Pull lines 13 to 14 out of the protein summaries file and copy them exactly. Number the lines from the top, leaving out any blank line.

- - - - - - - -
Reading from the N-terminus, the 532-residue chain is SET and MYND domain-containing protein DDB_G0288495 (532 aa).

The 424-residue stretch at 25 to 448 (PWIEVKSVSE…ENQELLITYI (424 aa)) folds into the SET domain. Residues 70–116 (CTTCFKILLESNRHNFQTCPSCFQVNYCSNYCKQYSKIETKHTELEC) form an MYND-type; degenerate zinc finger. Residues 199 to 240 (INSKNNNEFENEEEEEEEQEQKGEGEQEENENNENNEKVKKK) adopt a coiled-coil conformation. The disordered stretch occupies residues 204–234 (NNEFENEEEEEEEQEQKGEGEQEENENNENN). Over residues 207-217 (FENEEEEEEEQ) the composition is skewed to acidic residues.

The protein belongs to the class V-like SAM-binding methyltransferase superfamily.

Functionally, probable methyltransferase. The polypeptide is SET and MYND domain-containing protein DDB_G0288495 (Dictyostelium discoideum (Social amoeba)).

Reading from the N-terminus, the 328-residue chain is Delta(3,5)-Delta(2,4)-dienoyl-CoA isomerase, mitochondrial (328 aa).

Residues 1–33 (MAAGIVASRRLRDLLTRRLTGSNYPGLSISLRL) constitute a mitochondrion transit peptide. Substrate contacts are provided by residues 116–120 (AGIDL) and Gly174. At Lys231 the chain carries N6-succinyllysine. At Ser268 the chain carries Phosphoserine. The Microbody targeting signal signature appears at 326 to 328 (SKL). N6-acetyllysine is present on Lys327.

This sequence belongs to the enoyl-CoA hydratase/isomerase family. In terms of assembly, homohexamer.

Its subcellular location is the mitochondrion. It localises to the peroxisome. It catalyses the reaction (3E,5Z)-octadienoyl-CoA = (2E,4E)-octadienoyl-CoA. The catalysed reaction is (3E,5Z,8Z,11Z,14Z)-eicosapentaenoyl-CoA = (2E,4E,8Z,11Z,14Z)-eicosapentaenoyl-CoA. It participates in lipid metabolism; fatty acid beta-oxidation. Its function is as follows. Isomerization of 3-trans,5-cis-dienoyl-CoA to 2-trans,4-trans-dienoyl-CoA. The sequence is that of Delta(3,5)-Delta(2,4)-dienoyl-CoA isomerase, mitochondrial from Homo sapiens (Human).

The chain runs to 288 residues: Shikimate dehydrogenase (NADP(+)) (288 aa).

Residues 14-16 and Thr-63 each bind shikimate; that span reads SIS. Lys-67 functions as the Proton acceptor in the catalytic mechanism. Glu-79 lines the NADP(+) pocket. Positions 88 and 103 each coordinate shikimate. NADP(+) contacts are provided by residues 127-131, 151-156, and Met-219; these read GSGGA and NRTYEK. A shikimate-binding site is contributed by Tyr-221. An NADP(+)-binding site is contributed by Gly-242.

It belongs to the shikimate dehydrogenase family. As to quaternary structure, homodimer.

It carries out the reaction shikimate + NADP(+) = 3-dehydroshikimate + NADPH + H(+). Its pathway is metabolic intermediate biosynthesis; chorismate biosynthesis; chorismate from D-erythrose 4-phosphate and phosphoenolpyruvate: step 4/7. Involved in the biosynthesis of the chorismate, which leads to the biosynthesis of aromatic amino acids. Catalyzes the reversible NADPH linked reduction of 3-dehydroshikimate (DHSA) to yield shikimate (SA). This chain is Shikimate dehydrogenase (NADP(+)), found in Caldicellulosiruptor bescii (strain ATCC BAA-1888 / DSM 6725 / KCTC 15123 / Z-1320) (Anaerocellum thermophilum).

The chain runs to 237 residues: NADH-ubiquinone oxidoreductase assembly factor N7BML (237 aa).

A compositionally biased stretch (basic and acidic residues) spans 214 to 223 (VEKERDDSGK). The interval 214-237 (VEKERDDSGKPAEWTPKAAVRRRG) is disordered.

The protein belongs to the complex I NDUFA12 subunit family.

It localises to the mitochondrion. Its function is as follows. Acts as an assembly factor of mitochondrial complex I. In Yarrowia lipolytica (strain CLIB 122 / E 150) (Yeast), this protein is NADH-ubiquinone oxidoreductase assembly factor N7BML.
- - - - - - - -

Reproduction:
The chain runs to 237 residues: NADH-ubiquinone oxidoreductase assembly factor N7BML (237 aa).

A compositionally biased stretch (basic and acidic residues) spans 214 to 223 (VEKERDDSGK). The interval 214-237 (VEKERDDSGKPAEWTPKAAVRRRG) is disordered.